To add to other answers, OpenAI's ref implementation calculates it in natural log-space (to improve precision, I think. Not sure if they could have used log in base 2). They did not come up with the encoding. Here is the PE lookup table generation rewritten in C as a for-for loop: int d_model = 512, max_len = 5000; double pe[max_len][d_model]; for (int i = ...

2

A quick experiment you can do is to once do the preprocessing steps that you usually do and then feed it to the model and get the results. And once feed the dataset as it is to the model to compare the difference. In my experience doing the preprocessing won't make any difference, based on the dataset it gave me 1 more or less percent difference in accuracy (...

2

Its all ok. Exactly because your values are between 1 and 2 does he chooses 1.5. In other words trees will select 1 and 2 as values (integers not real numbers) but 1.5 is there as cut-off point between these classes.

2

If you read the mentioned answer, I guess you already have the notion of the need for a encoding way to represent the position of the word in the input. In order not to use a sequence of integers (1, 2, 3, ... n) because of the lack of boundary in the value and the magnitude, a float friendly is preferred. But, just using a limited (0 to 1) option means you ...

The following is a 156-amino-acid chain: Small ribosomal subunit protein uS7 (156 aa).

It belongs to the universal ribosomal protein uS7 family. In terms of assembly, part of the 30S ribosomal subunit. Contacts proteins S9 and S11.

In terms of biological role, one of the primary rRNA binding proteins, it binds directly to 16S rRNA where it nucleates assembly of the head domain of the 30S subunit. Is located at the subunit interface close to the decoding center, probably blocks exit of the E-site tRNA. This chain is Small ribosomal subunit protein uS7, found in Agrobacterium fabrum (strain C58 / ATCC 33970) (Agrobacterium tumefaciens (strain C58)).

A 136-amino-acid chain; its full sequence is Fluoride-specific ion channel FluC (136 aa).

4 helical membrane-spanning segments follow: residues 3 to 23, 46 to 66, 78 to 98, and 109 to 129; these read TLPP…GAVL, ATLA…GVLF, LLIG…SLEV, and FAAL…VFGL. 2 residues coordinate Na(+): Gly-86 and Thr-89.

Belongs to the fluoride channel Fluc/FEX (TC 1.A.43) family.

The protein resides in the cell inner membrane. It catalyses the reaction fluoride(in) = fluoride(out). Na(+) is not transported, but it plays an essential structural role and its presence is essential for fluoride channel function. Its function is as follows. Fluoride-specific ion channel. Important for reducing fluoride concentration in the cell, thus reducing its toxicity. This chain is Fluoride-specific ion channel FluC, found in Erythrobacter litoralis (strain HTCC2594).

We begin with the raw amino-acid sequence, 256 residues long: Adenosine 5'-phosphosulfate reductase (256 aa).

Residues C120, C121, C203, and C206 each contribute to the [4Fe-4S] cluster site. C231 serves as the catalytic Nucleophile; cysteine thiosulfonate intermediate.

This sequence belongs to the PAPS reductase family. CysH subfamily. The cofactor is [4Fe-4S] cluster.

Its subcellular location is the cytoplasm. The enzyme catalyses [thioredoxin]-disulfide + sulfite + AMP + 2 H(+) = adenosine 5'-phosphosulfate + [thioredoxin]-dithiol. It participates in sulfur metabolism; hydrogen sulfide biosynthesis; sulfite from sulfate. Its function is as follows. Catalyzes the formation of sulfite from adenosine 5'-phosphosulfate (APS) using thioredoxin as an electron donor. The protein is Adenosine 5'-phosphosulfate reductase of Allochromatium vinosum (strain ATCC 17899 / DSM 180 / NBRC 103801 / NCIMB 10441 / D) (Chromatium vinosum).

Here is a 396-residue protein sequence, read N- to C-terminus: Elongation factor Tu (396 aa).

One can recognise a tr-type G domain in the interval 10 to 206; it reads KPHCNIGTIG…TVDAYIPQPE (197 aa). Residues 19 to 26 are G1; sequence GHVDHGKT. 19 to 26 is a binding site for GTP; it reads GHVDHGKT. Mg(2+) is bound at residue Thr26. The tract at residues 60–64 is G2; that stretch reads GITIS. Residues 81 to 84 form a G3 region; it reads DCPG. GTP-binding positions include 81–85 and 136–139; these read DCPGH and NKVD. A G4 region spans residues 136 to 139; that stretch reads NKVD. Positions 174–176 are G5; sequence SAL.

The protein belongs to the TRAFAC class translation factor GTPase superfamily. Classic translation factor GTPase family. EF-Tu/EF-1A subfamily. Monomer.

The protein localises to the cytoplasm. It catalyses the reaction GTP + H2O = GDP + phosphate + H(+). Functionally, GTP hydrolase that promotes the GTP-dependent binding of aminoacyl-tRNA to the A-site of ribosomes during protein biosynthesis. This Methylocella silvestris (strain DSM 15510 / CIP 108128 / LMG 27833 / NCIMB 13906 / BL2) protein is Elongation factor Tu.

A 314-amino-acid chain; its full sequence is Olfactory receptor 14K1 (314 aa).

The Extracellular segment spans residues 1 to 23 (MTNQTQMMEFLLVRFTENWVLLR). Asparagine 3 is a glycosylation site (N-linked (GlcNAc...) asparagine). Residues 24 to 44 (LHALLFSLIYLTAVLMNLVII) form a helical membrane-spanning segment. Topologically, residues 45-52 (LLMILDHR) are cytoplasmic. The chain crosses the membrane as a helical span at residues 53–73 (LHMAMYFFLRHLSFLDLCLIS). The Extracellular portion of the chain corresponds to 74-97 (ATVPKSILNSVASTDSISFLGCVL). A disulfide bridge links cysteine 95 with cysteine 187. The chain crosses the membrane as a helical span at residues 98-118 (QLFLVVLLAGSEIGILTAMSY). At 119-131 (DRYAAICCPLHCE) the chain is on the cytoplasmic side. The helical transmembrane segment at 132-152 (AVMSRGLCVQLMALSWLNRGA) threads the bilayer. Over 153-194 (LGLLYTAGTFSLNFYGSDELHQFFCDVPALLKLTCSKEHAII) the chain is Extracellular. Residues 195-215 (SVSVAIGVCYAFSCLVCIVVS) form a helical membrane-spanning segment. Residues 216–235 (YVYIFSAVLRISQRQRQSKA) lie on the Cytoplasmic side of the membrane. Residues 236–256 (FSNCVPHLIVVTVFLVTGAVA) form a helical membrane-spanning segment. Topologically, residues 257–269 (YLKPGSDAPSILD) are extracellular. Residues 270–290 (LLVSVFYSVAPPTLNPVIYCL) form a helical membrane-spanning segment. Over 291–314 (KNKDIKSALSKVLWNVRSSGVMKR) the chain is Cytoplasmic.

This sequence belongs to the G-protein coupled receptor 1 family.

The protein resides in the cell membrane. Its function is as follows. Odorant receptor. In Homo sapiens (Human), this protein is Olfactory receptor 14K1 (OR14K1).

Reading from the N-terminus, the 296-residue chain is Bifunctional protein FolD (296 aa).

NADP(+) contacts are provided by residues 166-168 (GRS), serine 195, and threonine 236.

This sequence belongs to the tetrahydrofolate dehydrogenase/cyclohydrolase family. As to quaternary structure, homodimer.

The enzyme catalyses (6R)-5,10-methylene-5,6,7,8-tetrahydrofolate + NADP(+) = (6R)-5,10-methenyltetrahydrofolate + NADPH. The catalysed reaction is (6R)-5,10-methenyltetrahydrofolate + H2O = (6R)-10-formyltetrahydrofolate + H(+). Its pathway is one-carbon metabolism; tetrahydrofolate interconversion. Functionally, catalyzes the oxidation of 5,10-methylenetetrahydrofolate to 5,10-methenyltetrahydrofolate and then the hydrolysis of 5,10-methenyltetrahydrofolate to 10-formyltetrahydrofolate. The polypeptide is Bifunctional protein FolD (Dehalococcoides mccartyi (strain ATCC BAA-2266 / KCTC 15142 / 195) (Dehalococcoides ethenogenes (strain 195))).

2

To include this logic into a pipeline you have to create a custom transformer. You need to ask yourself: [INIT] Are there any parameters in my logic? The variable you want to impute and the category you want this imputation to be based on. [FIT] What part of the logic is related to computing what the transformation will be? When you compute the median()...

2

class StrayCommaRemover(TransformerMixin): def __init__(self): //Initialize self by setting some variables here which can be passed as a input to transformer def fit(self, X, y=None): self.columns = X.columns //Setting context based on input Data return self def transform(self, X, y=None): // Actual transformation logic X= X.withColumn('...

2

So, the question talks about how to treat transformation choices as hyper parameters. How I would go about it is the following: Use one baseline model architecture for the data and then repeat the following: Instantiate the baseline model (effectively make sure all of the weights are initialised) Create the transformed dataset Train the model Compute ...

1

It's not a bug, although they added some confusion with this trick. They should better call their argument $j$ instead of $i$, cos what they actually do is they take all values $0 \leq j \leq d_{model} - 1$ and compute $PE(pos, j)$. $j$ сan be either even or odd, but in the right side of the equation it even, that's why they compute i//2 and multiply back by ...

1

So the question is concerned about understanding the self-attention mechanism in greater detail, in particular how this idea of multi-head self-attention is used to compute strength of relations between tokens. I think it's best you look through this great tutorial on self-attention and see if this helps in your understanding of multi-head self-attention: ...

1

They are meant for different purposes and they are hardly comparable. RoBERTa is meant for text classification and tagging tasks. The idea is that you take a pretrained RoBERTa model and finetune it on your (potentially small) classification or tagging dataset. Some examples of tasks where RoBERTa is useful are sentiment classification, part-of-speech (POS) ...

1